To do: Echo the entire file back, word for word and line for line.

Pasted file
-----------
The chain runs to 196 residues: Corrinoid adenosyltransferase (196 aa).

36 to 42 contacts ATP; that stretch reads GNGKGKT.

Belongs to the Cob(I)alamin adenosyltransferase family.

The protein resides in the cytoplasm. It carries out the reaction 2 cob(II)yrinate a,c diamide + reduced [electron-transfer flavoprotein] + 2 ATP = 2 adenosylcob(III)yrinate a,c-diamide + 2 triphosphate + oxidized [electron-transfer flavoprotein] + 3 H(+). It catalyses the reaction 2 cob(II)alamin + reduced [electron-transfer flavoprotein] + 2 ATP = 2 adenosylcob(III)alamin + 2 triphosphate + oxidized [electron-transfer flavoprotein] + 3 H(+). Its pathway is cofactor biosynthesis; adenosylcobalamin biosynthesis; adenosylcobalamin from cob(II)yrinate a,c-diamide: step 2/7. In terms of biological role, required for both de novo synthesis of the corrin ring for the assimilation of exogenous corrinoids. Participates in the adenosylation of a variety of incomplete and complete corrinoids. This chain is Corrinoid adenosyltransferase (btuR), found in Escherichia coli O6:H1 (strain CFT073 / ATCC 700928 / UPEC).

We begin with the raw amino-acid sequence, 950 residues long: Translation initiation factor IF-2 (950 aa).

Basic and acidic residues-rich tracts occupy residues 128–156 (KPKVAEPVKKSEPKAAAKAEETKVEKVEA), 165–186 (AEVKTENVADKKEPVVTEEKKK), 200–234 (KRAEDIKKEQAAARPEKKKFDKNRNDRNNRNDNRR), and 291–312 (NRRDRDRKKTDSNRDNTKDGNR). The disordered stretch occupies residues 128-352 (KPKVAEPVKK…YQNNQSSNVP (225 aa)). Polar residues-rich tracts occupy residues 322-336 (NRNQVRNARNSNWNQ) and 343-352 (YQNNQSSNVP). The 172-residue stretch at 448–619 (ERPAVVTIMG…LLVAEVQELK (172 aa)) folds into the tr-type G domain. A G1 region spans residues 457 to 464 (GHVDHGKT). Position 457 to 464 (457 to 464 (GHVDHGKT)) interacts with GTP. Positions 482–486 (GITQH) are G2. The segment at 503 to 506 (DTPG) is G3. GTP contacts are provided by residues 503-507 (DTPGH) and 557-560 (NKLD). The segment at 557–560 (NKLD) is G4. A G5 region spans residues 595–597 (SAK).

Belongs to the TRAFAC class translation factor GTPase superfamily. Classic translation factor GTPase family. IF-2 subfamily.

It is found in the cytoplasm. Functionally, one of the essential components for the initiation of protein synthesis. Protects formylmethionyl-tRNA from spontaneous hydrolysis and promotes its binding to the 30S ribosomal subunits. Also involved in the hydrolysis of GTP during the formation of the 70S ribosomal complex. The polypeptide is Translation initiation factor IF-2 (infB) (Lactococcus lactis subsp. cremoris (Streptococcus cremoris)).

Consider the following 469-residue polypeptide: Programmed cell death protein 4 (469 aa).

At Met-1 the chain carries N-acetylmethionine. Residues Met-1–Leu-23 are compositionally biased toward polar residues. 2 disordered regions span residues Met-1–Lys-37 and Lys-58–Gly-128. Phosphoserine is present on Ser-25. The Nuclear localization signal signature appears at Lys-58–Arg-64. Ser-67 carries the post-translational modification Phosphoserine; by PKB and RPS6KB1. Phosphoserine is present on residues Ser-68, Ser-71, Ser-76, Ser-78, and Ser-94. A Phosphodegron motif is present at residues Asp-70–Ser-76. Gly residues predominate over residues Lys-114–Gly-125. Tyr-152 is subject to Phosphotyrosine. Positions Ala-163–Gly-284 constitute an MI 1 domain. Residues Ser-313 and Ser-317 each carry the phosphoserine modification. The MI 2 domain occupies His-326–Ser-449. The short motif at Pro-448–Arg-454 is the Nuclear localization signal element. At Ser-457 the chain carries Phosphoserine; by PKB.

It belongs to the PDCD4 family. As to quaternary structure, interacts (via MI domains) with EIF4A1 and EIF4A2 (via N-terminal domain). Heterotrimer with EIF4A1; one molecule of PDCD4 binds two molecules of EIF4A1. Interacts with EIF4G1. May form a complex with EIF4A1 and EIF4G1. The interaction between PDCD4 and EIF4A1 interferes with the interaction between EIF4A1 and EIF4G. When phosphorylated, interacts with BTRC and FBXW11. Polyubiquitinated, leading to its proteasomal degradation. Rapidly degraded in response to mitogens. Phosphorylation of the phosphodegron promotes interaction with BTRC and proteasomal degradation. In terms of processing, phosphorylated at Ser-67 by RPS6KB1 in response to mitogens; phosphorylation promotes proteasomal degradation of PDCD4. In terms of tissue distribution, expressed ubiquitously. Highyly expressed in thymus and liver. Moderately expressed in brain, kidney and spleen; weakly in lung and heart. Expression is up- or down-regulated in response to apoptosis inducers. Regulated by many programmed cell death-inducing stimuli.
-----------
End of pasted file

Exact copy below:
The chain runs to 196 residues: Corrinoid adenosyltransferase (196 aa).

36 to 42 contacts ATP; that stretch reads GNGKGKT.

Belongs to the Cob(I)alamin adenosyltransferase family.

The protein resides in the cytoplasm. It carries out the reaction 2 cob(II)yrinate a,c diamide + reduced [electron-transfer flavoprotein] + 2 ATP = 2 adenosylcob(III)yrinate a,c-diamide + 2 triphosphate + oxidized [electron-transfer flavoprotein] + 3 H(+). It catalyses the reaction 2 cob(II)alamin + reduced [electron-transfer flavoprotein] + 2 ATP = 2 adenosylcob(III)alamin + 2 triphosphate + oxidized [electron-transfer flavoprotein] + 3 H(+). Its pathway is cofactor biosynthesis; adenosylcobalamin biosynthesis; adenosylcobalamin from cob(II)yrinate a,c-diamide: step 2/7. In terms of biological role, required for both de novo synthesis of the corrin ring for the assimilation of exogenous corrinoids. Participates in the adenosylation of a variety of incomplete and complete corrinoids. This chain is Corrinoid adenosyltransferase (btuR), found in Escherichia coli O6:H1 (strain CFT073 / ATCC 700928 / UPEC).

We begin with the raw amino-acid sequence, 950 residues long: Translation initiation factor IF-2 (950 aa).

Basic and acidic residues-rich tracts occupy residues 128–156 (KPKVAEPVKKSEPKAAAKAEETKVEKVEA), 165–186 (AEVKTENVADKKEPVVTEEKKK), 200–234 (KRAEDIKKEQAAARPEKKKFDKNRNDRNNRNDNRR), and 291–312 (NRRDRDRKKTDSNRDNTKDGNR). The disordered stretch occupies residues 128-352 (KPKVAEPVKK…YQNNQSSNVP (225 aa)). Polar residues-rich tracts occupy residues 322-336 (NRNQVRNARNSNWNQ) and 343-352 (YQNNQSSNVP). The 172-residue stretch at 448–619 (ERPAVVTIMG…LLVAEVQELK (172 aa)) folds into the tr-type G domain. A G1 region spans residues 457 to 464 (GHVDHGKT). Position 457 to 464 (457 to 464 (GHVDHGKT)) interacts with GTP. Positions 482–486 (GITQH) are G2. The segment at 503 to 506 (DTPG) is G3. GTP contacts are provided by residues 503-507 (DTPGH) and 557-560 (NKLD). The segment at 557–560 (NKLD) is G4. A G5 region spans residues 595–597 (SAK).

Belongs to the TRAFAC class translation factor GTPase superfamily. Classic translation factor GTPase family. IF-2 subfamily.

It is found in the cytoplasm. Functionally, one of the essential components for the initiation of protein synthesis. Protects formylmethionyl-tRNA from spontaneous hydrolysis and promotes its binding to the 30S ribosomal subunits. Also involved in the hydrolysis of GTP during the formation of the 70S ribosomal complex. The polypeptide is Translation initiation factor IF-2 (infB) (Lactococcus lactis subsp. cremoris (Streptococcus cremoris)).

Consider the following 469-residue polypeptide: Programmed cell death protein 4 (469 aa).

At Met-1 the chain carries N-acetylmethionine. Residues Met-1–Leu-23 are compositionally biased toward polar residues. 2 disordered regions span residues Met-1–Lys-37 and Lys-58–Gly-128. Phosphoserine is present on Ser-25. The Nuclear localization signal signature appears at Lys-58–Arg-64. Ser-67 carries the post-translational modification Phosphoserine; by PKB and RPS6KB1. Phosphoserine is present on residues Ser-68, Ser-71, Ser-76, Ser-78, and Ser-94. A Phosphodegron motif is present at residues Asp-70–Ser-76. Gly residues predominate over residues Lys-114–Gly-125. Tyr-152 is subject to Phosphotyrosine. Positions Ala-163–Gly-284 constitute an MI 1 domain. Residues Ser-313 and Ser-317 each carry the phosphoserine modification. The MI 2 domain occupies His-326–Ser-449. The short motif at Pro-448–Arg-454 is the Nuclear localization signal element. At Ser-457 the chain carries Phosphoserine; by PKB.

It belongs to the PDCD4 family. As to quaternary structure, interacts (via MI domains) with EIF4A1 and EIF4A2 (via N-terminal domain). Heterotrimer with EIF4A1; one molecule of PDCD4 binds two molecules of EIF4A1. Interacts with EIF4G1. May form a complex with EIF4A1 and EIF4G1. The interaction between PDCD4 and EIF4A1 interferes with the interaction between EIF4A1 and EIF4G. When phosphorylated, interacts with BTRC and FBXW11. Polyubiquitinated, leading to its proteasomal degradation. Rapidly degraded in response to mitogens. Phosphorylation of the phosphodegron promotes interaction with BTRC and proteasomal degradation. In terms of processing, phosphorylated at Ser-67 by RPS6KB1 in response to mitogens; phosphorylation promotes proteasomal degradation of PDCD4. In terms of tissue distribution, expressed ubiquitously. Highyly expressed in thymus and liver. Moderately expressed in brain, kidney and spleen; weakly in lung and heart. Expression is up- or down-regulated in response to apoptosis inducers. Regulated by many programmed cell death-inducing stimuli.